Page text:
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Economy

Revamped Japan fund will no longer bail out corporate zombies

Public-private investment vehicle will return to backing innovative businesses

President Masaaki Tanaka discusses Japan Investment Corp.'s launch at a press conference Tuesday. The public-private fund takes over for the Innovation Network Corp. of Japan.

TOKYO -- Japan's newly revamped public-private innovation fund will target growth fields like medicine, artificial intelligence and biotechnology, moving away from its previous focus on big corporate restructuring and bailouts of ailing businesses.

"I have absolutely no intention of prolonging the life of zombie companies," Masaaki Tanaka, president of the Japan Investment Corp., told a news conference, referring to the predecessor's rescues of large companies. "We will be smart about provider money."

Born out of the Innovation Network Corp. of Japan, the JIC will be one of the country's largest investment entities. In addition to government guarantees of about 2 trillion yen ($17.7 billion), the fund's war chest will be filled with recovered investments of the INCJ and fresh private-sector funds.

The JIC will make investments through subsidiaries approved by the Ministry of Economy, Trade and Industry, which supervises the company. It aims to establish several funds by March.

The JIC will target new businesses that fit the concept of "Society 5.0" -- a "supersmart society" built on technologies such as the "internet of things" and artificial intelligence, according to Tanaka. Creating more Japan-born "unicorns," or startups valued at more than $1 billion, will also be an aim. It will try to unlock promising technologies developed in rural areas and to promote restructuring that straddles different organizations and industries. Specifically, medicine, AI, drug creation, biotechnology and the internet of things will be targeted.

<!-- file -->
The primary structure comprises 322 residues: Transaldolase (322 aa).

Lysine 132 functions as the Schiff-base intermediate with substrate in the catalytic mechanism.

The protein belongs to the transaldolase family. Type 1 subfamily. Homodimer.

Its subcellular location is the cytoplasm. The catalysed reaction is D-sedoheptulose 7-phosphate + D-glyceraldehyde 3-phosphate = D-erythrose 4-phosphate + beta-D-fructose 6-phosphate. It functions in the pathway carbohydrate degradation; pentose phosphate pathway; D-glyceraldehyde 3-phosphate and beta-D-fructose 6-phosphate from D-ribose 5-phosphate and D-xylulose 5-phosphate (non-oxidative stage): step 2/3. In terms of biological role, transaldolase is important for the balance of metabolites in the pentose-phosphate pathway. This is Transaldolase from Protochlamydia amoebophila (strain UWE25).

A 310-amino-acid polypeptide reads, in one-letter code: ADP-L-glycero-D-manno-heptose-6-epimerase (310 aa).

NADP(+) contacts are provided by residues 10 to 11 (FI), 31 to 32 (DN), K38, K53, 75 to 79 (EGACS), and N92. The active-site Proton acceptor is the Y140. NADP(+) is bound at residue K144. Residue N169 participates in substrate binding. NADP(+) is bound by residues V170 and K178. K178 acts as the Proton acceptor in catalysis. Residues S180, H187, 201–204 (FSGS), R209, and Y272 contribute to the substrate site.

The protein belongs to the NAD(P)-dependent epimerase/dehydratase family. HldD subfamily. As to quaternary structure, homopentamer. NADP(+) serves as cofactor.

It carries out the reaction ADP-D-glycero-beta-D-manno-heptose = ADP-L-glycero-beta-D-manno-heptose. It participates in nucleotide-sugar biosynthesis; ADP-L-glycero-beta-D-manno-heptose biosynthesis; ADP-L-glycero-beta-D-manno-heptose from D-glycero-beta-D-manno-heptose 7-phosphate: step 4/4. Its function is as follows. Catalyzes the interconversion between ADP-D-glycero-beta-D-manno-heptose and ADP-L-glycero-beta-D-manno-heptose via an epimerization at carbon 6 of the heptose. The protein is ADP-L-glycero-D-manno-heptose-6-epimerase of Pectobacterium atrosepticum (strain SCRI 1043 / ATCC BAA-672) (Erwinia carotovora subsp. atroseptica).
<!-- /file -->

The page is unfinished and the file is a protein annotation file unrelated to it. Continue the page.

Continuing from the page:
Unlike the INCJ, the JIC will no longer need to seek METI's input for individual investments, allowing it take a more independent approach and make decisions swiftly.

Established in 2009, the INCJ had fallen short of its mission of assisting innovative businesses. Given criticism of its predecessor's deep involvement in the restructuring of big corporations and corporate bailouts, the relaunched fund will return to its original role.

Under the initial plan, the INCJ was to become a fund of funds that invests in multiple private-sector funds. But the government kept adding to the INCJ funds in the name of overcoming a strong yen and economic revitalization, with the total investment quota exceeding 2 trillion yen. It rescued Renesas Electronics after the chipmaker suffered severe damage from the 2011 tsunami and led the restructuring of companies such as Japan Display.

As for funding venture businesses, the INCJ invested in about 100 startups but was able to recoup less than 20% of its total investment. Given such a poor track record, the JIC's investment guidelines specify that it will not provide money to bail out companies that should be allowed to fail. Big companies in shrinking industries will no longer be able to count on life support from the public-private fund.

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